Triple murderer Jason Klaus has delivered a lengthy, rambling apology letter written to his family members titled "To Know Them is to Love Them," during which he denied killing his parents and sister.
"I did not kill my family and the little involvement that I did have I will regret for the rest of my life," said Klaus during his sentencing hearing in Red Deer on Monday.
Court of Queen's Bench Justice Eric Macklin has reserved his sentencing decision until Feb. 14.
Klaus, 42, and Joshua Frank, 32, were convicted earlier this month of three charges of first-degree murder in the deaths of Klaus's parents and sister, who were shot to death in their beds in December 2013 before the home was burned down in an effort to conceal evidence.
The bodies of Gordon Klaus and his daughter, Monica, were found in their burned-out farmhouse near Castor, Alta. Sandra Klaus's remains were never recovered.
Frank and Klaus's recorded confessions to undercover police officers were key evidence for the prosecution.
The two will automatically receive life sentences but what is up for debate is whether the 25-year parole ineligibilities will be served consecutively or concurrently.
Prosecutor Doug Taylor has argued the pair should not be allowed to apply for parole for 75 years. Lawyers for the two men have argued consecutive parole ineligibilities would amount to a "death sentence."
Frank was also given the chance to make a statement, during which he addressed his victims' family members, many of whom filled the courtroom: "I am truly, truly, deeply sorry."
Klaus's lawyer, Allan Fay, says other Alberta triple murders netted 75-year parole ineligibilities for the killers — Derek Saretzky and Douglas Garland — but had elements of a "gruesomeness, barbaric acts and stark horror" not present in the shooting deaths of the Klaus family.
Saretzky killed two-year-old Hailey Dunbar-Blanchette, her father Terry Blanchette and senior Hanne Meketech in the Crowsnest Pass in 2015 and committed acts of cannibalism during the killing of the girl.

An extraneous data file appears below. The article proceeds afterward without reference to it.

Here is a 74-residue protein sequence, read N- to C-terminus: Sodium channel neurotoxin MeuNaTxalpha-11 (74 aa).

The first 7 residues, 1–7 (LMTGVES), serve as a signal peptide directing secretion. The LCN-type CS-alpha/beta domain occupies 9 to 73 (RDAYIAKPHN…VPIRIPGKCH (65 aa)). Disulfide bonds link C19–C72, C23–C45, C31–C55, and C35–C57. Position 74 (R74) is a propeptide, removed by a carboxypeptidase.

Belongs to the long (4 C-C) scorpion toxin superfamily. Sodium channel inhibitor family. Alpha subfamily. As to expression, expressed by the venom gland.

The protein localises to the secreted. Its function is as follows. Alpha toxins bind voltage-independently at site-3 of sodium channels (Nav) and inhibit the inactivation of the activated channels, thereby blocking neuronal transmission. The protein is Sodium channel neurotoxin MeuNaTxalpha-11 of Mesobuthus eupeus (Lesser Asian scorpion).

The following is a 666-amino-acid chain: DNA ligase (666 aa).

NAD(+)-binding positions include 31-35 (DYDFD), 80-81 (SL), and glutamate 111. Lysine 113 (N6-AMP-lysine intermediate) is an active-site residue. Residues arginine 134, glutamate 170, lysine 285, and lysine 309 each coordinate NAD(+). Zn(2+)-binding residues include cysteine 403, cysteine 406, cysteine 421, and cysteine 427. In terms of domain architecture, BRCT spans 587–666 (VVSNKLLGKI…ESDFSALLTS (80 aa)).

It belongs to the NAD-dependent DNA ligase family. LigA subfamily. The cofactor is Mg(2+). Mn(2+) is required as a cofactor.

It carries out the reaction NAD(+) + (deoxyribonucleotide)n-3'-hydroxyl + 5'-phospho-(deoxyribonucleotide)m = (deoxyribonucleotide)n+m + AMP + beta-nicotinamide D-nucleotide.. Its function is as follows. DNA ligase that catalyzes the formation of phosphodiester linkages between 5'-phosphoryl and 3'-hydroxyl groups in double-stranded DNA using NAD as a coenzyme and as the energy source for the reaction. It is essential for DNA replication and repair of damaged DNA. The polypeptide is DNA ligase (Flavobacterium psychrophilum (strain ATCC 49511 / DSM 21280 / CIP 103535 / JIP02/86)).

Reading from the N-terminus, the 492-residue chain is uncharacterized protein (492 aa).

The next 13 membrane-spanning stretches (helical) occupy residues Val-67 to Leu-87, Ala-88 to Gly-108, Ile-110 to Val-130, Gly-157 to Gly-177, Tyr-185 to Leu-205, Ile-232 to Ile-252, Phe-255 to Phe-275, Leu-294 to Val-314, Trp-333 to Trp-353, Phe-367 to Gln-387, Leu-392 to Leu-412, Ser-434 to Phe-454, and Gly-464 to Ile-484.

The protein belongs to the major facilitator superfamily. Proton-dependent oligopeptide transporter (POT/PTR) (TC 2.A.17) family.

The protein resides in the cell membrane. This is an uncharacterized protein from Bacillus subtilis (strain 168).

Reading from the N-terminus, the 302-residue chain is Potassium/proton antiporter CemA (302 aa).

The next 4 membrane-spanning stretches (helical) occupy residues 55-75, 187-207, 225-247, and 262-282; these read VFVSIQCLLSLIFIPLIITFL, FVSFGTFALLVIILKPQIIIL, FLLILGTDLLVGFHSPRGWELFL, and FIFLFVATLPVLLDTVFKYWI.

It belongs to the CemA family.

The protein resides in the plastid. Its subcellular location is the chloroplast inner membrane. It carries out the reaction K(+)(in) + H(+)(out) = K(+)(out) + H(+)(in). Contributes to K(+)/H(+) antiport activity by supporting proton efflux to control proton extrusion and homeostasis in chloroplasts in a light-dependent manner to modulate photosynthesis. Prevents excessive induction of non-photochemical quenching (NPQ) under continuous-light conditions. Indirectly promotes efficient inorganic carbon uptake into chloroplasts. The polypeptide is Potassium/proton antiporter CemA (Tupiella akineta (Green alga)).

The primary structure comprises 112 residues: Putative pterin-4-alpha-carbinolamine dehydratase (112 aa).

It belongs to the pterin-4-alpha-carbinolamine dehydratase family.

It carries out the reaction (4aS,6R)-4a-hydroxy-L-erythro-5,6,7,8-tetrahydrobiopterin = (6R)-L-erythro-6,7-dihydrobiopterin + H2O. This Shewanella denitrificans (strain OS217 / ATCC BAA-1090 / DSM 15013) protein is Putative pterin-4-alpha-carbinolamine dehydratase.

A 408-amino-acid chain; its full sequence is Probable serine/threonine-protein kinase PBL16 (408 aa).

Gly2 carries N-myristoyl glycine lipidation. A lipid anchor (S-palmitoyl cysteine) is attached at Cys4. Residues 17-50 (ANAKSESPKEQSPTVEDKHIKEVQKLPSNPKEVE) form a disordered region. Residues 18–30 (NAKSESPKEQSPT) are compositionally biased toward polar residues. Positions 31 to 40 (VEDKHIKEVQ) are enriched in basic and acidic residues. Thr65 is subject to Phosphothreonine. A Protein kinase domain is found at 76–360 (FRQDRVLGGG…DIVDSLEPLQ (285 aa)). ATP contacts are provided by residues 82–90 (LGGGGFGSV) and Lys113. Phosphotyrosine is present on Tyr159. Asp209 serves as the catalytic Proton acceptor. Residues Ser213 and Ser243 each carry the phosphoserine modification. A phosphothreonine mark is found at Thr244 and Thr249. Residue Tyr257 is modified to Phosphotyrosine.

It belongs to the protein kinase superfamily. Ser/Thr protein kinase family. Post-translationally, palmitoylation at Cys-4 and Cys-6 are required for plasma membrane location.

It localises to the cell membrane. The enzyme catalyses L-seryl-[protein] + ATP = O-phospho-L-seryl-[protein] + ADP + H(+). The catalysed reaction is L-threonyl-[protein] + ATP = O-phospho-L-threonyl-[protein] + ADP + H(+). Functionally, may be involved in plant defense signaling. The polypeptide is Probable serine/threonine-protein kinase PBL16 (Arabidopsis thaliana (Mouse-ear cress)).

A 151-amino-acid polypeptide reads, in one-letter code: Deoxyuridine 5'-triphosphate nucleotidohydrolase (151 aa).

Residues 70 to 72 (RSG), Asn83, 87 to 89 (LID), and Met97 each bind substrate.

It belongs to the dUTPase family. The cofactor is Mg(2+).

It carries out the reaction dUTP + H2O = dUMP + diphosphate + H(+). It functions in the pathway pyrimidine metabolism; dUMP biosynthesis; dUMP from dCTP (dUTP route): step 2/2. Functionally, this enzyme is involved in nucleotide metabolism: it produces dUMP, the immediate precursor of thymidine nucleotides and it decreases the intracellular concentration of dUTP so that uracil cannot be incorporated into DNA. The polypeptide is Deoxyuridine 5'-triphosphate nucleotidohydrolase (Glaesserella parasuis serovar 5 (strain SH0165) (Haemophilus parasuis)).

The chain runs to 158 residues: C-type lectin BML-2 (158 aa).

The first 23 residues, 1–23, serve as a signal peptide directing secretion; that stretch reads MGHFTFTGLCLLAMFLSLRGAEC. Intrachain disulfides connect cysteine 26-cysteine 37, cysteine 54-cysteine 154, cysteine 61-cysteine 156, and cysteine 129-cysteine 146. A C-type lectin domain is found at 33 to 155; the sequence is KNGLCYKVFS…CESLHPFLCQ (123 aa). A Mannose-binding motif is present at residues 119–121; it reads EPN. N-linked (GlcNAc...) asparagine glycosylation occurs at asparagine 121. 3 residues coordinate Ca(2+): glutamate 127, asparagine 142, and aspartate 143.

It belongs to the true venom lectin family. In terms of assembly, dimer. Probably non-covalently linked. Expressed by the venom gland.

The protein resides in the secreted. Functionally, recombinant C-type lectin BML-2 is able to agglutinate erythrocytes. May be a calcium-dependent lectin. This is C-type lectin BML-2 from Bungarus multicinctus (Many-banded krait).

Garland was sentenced last February to life in prison without parole for 75 years for killing Alvin and Kathy Liknes and their five-year-old grandson, Nathan O'Brien, in 2014.
Fay said if 50- or 75-year parole ineligibilities are imposed, his client would almost certainly die in jail.
"Jail is a harsh environment, it is not conducive to longevity," said Fay.
Frank's lawyers, Tonii Roulston and Andrea Urquhart, pointed out that no matter what, their client is getting a life sentence, but in order for him to be motivated to rehabilitate, he should be allowed to apply for parole in 25 years.
"In Canada, rehabilitation is what defines us," said Urquhart in her submissions. "He will serve the rest of his life in jail unless someone feels he is not a danger."
Prosecutor Doug Taylor has argued the legislation was enacted to recognize the value of each individual life in a case just like this one.
"[This] was a contract killing of sorts," said Taylor, who pointed out the murders were planned days, if not weeks, before.
"We feel it's appropriate to be asking the court to impose consecutive penalties on counts two and three totalling what would be effectively life, no chance of parole, for 75 years."
Macklin said symbolic sentences "have no part in our sentencing regime in our country."
"Why are we taking this out of the hands of the parole board?" he asked Taylor. "They're the gatekeepers."
Both killers pointed the finger at each other and each offered a confession to police during an undercover investigation.
Klaus had cocaine and gambling addictions and had been forging cheques from his parents' account. He offered Frank money to kill the family.
After his arrest, Frank told police he shot the family because he was scared Klaus would kill him if he didn't.